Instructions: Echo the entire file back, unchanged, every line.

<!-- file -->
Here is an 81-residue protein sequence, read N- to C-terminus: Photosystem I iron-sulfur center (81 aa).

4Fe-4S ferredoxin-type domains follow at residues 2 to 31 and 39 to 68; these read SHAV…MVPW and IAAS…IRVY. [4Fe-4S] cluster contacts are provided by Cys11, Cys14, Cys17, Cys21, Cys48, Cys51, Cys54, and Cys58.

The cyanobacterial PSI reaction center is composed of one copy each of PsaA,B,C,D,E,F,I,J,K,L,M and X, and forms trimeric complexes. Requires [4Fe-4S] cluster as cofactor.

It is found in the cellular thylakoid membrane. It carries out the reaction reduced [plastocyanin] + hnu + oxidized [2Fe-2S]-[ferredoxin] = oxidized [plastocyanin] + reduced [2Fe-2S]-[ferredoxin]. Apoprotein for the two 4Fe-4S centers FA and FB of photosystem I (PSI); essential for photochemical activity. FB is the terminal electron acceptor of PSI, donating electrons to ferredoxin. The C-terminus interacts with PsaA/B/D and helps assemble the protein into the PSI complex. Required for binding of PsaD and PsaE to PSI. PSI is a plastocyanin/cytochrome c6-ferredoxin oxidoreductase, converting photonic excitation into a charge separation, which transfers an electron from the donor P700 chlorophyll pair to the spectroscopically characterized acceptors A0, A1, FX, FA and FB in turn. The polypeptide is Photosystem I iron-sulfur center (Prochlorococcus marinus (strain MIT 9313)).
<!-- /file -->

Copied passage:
Here is an 81-residue protein sequence, read N- to C-terminus: Photosystem I iron-sulfur center (81 aa).

4Fe-4S ferredoxin-type domains follow at residues 2 to 31 and 39 to 68; these read SHAV…MVPW and IAAS…IRVY. [4Fe-4S] cluster contacts are provided by Cys11, Cys14, Cys17, Cys21, Cys48, Cys51, Cys54, and Cys58.

The cyanobacterial PSI reaction center is composed of one copy each of PsaA,B,C,D,E,F,I,J,K,L,M and X, and forms trimeric complexes. Requires [4Fe-4S] cluster as cofactor.

It is found in the cellular thylakoid membrane. It carries out the reaction reduced [plastocyanin] + hnu + oxidized [2Fe-2S]-[ferredoxin] = oxidized [plastocyanin] + reduced [2Fe-2S]-[ferredoxin]. Apoprotein for the two 4Fe-4S centers FA and FB of photosystem I (PSI); essential for photochemical activity. FB is the terminal electron acceptor of PSI, donating electrons to ferredoxin. The C-terminus interacts with PsaA/B/D and helps assemble the protein into the PSI complex. Required for binding of PsaD and PsaE to PSI. PSI is a plastocyanin/cytochrome c6-ferredoxin oxidoreductase, converting photonic excitation into a charge separation, which transfers an electron from the donor P700 chlorophyll pair to the spectroscopically characterized acceptors A0, A1, FX, FA and FB in turn. The polypeptide is Photosystem I iron-sulfur center (Prochlorococcus marinus (strain MIT 9313)).